This is a new browser window. When finished viewing, just close this window.
UI Wizards, Inc.
Eight months before an interactive movie game was due to be shipped, its developers and funders decided that its user interface had to be radically simplified. The author was given the task of designing a new, simpler control scheme. This paper describes the redesign process, the design issues that arose and how they were resolved, the tests that were conducted to evaluate new design ideas, and concludes with an evaluation of the resulting design, lessons learned, and thoughts on user-interface design vs. game design.
User interface, design, games, usability testing, interactive movies
In July 1996, Advance Reality, a game software developer, hired me as a consultant to solve a user-interface design problem in a game they were developing. I was referred to them by AnyRiver Entertainment, the game's "producer"1. AnyRiver was responsible for testing the game on computer-game enthusiasts (referred to as play-testing), and their tests indicated that players were having difficulty operating the game's controls.
The game is called A Fork in the Tale, abbreviated Fork. The developers had shot a full-length feature film viewed through the eyes of the protagonist. In contrast to a normal movie, each scene was filmed with many outcomes. The developers were editing the footage together to create an interactive game. Such games are known in the game software industry as "full motion video" (FMV) games.
Every few seconds while the movie is playing on an individual's computer screen, mouse-sensitive control symbols appear over the movie action providing opportunities for the player to affect what the protagonist does or says, e.g., leave, enter door, ask question, make comment, don magic cloak, dodge punch. The software selects the sequence of clips to show based on the player's choices and various state-variables.
The high frequency of choices provided in Fork represents an advance over previous interactive movies, which offer players a choice only every several minutes. The frequency of choices also makes the game much more complex (i.e., branchy) than most FMV games: five CD-ROMs are required to hold all of the footage a player might encounter. To keep the game's complexity manageable, at most three control symbols are presented at a time.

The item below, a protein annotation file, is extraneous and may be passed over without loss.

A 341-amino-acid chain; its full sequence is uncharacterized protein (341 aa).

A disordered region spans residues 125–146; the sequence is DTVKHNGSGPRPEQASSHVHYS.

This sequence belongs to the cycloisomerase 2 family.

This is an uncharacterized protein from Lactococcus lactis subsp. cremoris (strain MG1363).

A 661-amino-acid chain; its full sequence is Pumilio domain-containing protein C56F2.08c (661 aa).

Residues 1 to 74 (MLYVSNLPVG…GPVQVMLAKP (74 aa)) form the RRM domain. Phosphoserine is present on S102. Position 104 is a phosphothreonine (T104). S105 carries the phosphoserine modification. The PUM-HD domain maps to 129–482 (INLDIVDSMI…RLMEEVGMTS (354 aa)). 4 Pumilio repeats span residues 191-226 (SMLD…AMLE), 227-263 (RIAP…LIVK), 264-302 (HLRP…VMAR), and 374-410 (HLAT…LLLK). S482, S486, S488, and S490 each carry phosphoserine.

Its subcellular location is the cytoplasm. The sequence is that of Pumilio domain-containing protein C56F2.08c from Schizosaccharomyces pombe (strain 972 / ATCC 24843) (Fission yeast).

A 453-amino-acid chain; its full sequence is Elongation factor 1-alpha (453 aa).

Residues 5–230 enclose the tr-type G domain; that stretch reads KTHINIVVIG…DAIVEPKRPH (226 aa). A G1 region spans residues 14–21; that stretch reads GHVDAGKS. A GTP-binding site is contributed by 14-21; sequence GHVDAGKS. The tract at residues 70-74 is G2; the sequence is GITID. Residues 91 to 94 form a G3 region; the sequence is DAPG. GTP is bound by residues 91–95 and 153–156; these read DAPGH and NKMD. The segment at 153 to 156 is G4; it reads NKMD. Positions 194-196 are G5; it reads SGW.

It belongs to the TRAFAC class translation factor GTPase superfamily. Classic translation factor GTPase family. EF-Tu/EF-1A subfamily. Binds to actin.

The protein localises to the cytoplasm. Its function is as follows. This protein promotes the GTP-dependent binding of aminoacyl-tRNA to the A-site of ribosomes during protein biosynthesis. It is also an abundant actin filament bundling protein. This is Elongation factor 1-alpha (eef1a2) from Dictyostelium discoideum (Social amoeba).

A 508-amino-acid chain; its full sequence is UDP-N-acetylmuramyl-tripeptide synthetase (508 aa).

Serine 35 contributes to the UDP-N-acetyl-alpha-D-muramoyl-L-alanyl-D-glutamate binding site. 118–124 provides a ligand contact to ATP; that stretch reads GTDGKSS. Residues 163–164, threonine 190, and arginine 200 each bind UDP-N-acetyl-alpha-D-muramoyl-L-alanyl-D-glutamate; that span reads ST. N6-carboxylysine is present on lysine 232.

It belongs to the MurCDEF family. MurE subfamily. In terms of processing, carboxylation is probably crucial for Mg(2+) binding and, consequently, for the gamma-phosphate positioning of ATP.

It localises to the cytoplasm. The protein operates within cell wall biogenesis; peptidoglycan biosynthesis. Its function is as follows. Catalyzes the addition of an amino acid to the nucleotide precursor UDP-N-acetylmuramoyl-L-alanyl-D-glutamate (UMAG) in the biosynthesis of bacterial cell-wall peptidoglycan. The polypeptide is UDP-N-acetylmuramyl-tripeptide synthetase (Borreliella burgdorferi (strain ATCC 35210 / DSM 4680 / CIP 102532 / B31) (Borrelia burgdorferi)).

Another difference between Fork and most other FMV games is that it is real-time: the movie does not stop while a player considers which action to choose. If a player fails to make a choice within a few seconds, the opportunity passes and a choice is made by default.
The game's premise is that you, the player and movie protagonist, innocently walk into the midst of a shoot-out, get wounded, black out, and wake up washed ashore on an island. The goal is to figure out where you are, who the other people on the island are, and how to get back home. Your character (the protagonist) is an average guy who has an active sense of humor (his voice is that of comedian Rob Schneider). He is basically non-violent, but will defend himself if attacked. Others on the island range from friendly and helpful to hostile and dangerous.
The problem facing the developers was that the symbols for controlling the movie-action were much too complicated for players to master: they were non-intuitive, unsystematic, and too numerous. Players could not make meaningful choices between control symbols quickly enough.
Simplifying the controls was regarded as critical to the success of the game. The game developers of course wanted the game's mysteries and puzzles to be challenging, but they didn't want operating the game to be difficult.
The developers had tried three times to design action controls for the game, but none of the resulting control schemes had proved satisfactory. They were therefore open to the game producer's suggestion to hire a consultant.
My task was to devise a new control scheme: a way of organizing and representing protagonist actions that was easier to understand than the previous schemes had been.The game developers first wanted to be sure that they could work with me and that I would design a control scheme that they liked, so they structured my assignment such that they could decide quickly if they wanted me to continue. In three days, I was to produce a document describing a new control scheme. It didn't have to have the final action categories or control art, but it did have to explain, abstractly, how actions would be categorized and approximately how many categories would be needed.
I started by playing Fork and asking questions about it. I played it not as a normal player would, but rather using special production software that allowed me to jump around, replay clips, etc. I focused on a few game scenes that the designers said contained intensive action or conversation. My goal was to understand the expressive requirements of the game.
Too many symbols. Action-symbols were organized in a three-dimensional set, with color, shape, and bitmap image as independent axes of meaning. With five colors, about 10 shapes, and dozens of images, the old scheme used hundreds of symbols. Furthermore, the meanings assigned to shapes and colors were arbitrary, e.g., color: yellow = helpful, green = curious; shape: spiked = aggressive, rounded = passive. It was nearly impossible for players to learn all of the symbols.